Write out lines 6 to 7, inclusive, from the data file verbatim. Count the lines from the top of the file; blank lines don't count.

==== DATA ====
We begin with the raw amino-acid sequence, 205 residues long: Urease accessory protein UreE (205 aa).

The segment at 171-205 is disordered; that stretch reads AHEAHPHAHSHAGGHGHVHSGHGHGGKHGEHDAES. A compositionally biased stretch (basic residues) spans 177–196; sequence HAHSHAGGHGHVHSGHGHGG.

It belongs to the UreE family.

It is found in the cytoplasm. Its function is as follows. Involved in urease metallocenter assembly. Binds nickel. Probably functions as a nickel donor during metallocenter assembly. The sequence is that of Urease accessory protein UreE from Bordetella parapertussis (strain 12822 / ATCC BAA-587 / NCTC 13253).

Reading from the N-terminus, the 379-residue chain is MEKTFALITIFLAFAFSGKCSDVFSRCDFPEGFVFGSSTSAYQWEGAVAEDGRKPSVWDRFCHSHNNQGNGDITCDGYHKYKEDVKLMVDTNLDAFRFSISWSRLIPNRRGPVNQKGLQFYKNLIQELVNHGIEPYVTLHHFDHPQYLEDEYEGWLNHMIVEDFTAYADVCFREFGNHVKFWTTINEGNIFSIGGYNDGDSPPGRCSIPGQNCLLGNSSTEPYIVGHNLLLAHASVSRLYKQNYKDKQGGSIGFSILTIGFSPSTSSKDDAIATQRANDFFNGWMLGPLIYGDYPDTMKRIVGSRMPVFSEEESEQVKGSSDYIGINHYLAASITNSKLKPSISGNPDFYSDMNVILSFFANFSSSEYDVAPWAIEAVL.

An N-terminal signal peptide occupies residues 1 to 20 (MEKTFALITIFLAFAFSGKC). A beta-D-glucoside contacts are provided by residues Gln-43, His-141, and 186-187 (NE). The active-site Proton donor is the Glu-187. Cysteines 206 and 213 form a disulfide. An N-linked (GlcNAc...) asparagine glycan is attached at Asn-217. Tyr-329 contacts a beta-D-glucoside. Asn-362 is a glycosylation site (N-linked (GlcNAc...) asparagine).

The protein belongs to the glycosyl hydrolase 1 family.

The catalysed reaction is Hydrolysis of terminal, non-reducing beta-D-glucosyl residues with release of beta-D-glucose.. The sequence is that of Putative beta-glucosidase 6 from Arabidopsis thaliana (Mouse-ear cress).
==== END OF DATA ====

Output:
An N-terminal signal peptide occupies residues 1 to 20 (MEKTFALITIFLAFAFSGKC). A beta-D-glucoside contacts are provided by residues Gln-43, His-141, and 186-187 (NE). The active-site Proton donor is the Glu-187. Cysteines 206 and 213 form a disulfide. An N-linked (GlcNAc...) asparagine glycan is attached at Asn-217. Tyr-329 contacts a beta-D-glucoside. Asn-362 is a glycosylation site (N-linked (GlcNAc...) asparagine).

The protein belongs to the glycosyl hydrolase 1 family.